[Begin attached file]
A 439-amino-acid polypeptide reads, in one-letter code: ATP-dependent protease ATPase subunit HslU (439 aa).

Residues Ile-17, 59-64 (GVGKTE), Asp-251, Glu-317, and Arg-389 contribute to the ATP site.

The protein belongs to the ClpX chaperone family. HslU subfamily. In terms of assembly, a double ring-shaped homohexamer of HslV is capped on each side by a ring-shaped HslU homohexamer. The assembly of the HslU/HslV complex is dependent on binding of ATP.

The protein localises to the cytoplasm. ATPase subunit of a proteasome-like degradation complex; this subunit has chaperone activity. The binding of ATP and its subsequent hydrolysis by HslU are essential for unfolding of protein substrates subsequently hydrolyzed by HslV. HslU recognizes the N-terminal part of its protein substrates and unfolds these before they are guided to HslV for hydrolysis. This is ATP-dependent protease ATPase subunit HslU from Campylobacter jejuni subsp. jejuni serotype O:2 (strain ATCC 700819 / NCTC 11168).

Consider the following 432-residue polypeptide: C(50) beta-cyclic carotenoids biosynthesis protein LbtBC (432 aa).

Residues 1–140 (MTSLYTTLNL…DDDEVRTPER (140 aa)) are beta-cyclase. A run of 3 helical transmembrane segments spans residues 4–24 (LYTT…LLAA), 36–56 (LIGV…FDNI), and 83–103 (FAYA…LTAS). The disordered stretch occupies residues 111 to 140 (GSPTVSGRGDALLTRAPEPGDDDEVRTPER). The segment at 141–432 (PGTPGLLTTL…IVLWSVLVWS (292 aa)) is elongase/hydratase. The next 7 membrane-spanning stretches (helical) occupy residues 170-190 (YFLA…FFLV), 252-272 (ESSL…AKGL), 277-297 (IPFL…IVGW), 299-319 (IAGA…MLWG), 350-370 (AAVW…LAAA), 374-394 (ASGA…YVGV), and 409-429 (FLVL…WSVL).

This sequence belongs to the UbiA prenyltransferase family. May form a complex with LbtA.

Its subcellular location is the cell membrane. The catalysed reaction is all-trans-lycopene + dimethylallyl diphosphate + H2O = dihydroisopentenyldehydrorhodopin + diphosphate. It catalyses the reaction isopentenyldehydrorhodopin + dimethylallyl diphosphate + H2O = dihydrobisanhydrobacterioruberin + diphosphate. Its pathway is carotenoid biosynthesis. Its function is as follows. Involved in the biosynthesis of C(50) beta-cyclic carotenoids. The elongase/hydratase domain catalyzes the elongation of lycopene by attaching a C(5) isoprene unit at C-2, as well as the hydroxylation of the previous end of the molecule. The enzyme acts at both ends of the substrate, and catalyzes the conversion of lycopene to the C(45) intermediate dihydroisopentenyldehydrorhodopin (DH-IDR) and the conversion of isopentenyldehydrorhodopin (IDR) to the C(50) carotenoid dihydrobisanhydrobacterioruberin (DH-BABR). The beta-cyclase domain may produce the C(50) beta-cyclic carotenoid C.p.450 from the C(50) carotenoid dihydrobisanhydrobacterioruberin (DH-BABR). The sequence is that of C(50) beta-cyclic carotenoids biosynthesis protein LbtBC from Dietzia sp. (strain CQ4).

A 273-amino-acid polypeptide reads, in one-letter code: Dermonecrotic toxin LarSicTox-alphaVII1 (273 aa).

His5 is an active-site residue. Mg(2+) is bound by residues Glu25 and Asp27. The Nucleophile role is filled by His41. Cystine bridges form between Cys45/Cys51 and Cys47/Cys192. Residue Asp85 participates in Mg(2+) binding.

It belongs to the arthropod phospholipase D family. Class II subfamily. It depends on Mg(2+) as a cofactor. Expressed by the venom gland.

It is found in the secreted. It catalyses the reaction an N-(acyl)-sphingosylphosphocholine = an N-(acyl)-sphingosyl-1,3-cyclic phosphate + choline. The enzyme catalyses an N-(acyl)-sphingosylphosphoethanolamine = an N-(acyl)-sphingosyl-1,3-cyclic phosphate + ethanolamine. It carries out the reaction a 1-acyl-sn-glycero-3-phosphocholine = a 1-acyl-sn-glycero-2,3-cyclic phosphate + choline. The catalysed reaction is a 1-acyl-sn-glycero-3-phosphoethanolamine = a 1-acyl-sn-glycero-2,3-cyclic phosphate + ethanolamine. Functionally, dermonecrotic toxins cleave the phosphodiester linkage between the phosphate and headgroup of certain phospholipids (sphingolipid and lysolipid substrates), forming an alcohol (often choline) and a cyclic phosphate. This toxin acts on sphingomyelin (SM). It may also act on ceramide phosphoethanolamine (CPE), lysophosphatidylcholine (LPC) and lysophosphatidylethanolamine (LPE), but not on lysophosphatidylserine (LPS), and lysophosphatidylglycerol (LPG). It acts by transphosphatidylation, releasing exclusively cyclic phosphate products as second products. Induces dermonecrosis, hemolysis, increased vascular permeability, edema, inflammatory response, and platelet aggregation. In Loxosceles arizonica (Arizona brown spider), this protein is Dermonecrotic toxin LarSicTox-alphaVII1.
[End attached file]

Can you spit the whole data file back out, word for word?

A 439-amino-acid polypeptide reads, in one-letter code: ATP-dependent protease ATPase subunit HslU (439 aa).

Residues Ile-17, 59-64 (GVGKTE), Asp-251, Glu-317, and Arg-389 contribute to the ATP site.

The protein belongs to the ClpX chaperone family. HslU subfamily. In terms of assembly, a double ring-shaped homohexamer of HslV is capped on each side by a ring-shaped HslU homohexamer. The assembly of the HslU/HslV complex is dependent on binding of ATP.

The protein localises to the cytoplasm. ATPase subunit of a proteasome-like degradation complex; this subunit has chaperone activity. The binding of ATP and its subsequent hydrolysis by HslU are essential for unfolding of protein substrates subsequently hydrolyzed by HslV. HslU recognizes the N-terminal part of its protein substrates and unfolds these before they are guided to HslV for hydrolysis. This is ATP-dependent protease ATPase subunit HslU from Campylobacter jejuni subsp. jejuni serotype O:2 (strain ATCC 700819 / NCTC 11168).

Consider the following 432-residue polypeptide: C(50) beta-cyclic carotenoids biosynthesis protein LbtBC (432 aa).

Residues 1–140 (MTSLYTTLNL…DDDEVRTPER (140 aa)) are beta-cyclase. A run of 3 helical transmembrane segments spans residues 4–24 (LYTT…LLAA), 36–56 (LIGV…FDNI), and 83–103 (FAYA…LTAS). The disordered stretch occupies residues 111 to 140 (GSPTVSGRGDALLTRAPEPGDDDEVRTPER). The segment at 141–432 (PGTPGLLTTL…IVLWSVLVWS (292 aa)) is elongase/hydratase. The next 7 membrane-spanning stretches (helical) occupy residues 170-190 (YFLA…FFLV), 252-272 (ESSL…AKGL), 277-297 (IPFL…IVGW), 299-319 (IAGA…MLWG), 350-370 (AAVW…LAAA), 374-394 (ASGA…YVGV), and 409-429 (FLVL…WSVL).

This sequence belongs to the UbiA prenyltransferase family. May form a complex with LbtA.

Its subcellular location is the cell membrane. The catalysed reaction is all-trans-lycopene + dimethylallyl diphosphate + H2O = dihydroisopentenyldehydrorhodopin + diphosphate. It catalyses the reaction isopentenyldehydrorhodopin + dimethylallyl diphosphate + H2O = dihydrobisanhydrobacterioruberin + diphosphate. Its pathway is carotenoid biosynthesis. Its function is as follows. Involved in the biosynthesis of C(50) beta-cyclic carotenoids. The elongase/hydratase domain catalyzes the elongation of lycopene by attaching a C(5) isoprene unit at C-2, as well as the hydroxylation of the previous end of the molecule. The enzyme acts at both ends of the substrate, and catalyzes the conversion of lycopene to the C(45) intermediate dihydroisopentenyldehydrorhodopin (DH-IDR) and the conversion of isopentenyldehydrorhodopin (IDR) to the C(50) carotenoid dihydrobisanhydrobacterioruberin (DH-BABR). The beta-cyclase domain may produce the C(50) beta-cyclic carotenoid C.p.450 from the C(50) carotenoid dihydrobisanhydrobacterioruberin (DH-BABR). The sequence is that of C(50) beta-cyclic carotenoids biosynthesis protein LbtBC from Dietzia sp. (strain CQ4).

A 273-amino-acid polypeptide reads, in one-letter code: Dermonecrotic toxin LarSicTox-alphaVII1 (273 aa).

His5 is an active-site residue. Mg(2+) is bound by residues Glu25 and Asp27. The Nucleophile role is filled by His41. Cystine bridges form between Cys45/Cys51 and Cys47/Cys192. Residue Asp85 participates in Mg(2+) binding.

It belongs to the arthropod phospholipase D family. Class II subfamily. It depends on Mg(2+) as a cofactor. Expressed by the venom gland.

It is found in the secreted. It catalyses the reaction an N-(acyl)-sphingosylphosphocholine = an N-(acyl)-sphingosyl-1,3-cyclic phosphate + choline. The enzyme catalyses an N-(acyl)-sphingosylphosphoethanolamine = an N-(acyl)-sphingosyl-1,3-cyclic phosphate + ethanolamine. It carries out the reaction a 1-acyl-sn-glycero-3-phosphocholine = a 1-acyl-sn-glycero-2,3-cyclic phosphate + choline. The catalysed reaction is a 1-acyl-sn-glycero-3-phosphoethanolamine = a 1-acyl-sn-glycero-2,3-cyclic phosphate + ethanolamine. Functionally, dermonecrotic toxins cleave the phosphodiester linkage between the phosphate and headgroup of certain phospholipids (sphingolipid and lysolipid substrates), forming an alcohol (often choline) and a cyclic phosphate. This toxin acts on sphingomyelin (SM). It may also act on ceramide phosphoethanolamine (CPE), lysophosphatidylcholine (LPC) and lysophosphatidylethanolamine (LPE), but not on lysophosphatidylserine (LPS), and lysophosphatidylglycerol (LPG). It acts by transphosphatidylation, releasing exclusively cyclic phosphate products as second products. Induces dermonecrosis, hemolysis, increased vascular permeability, edema, inflammatory response, and platelet aggregation. In Loxosceles arizonica (Arizona brown spider), this protein is Dermonecrotic toxin LarSicTox-alphaVII1.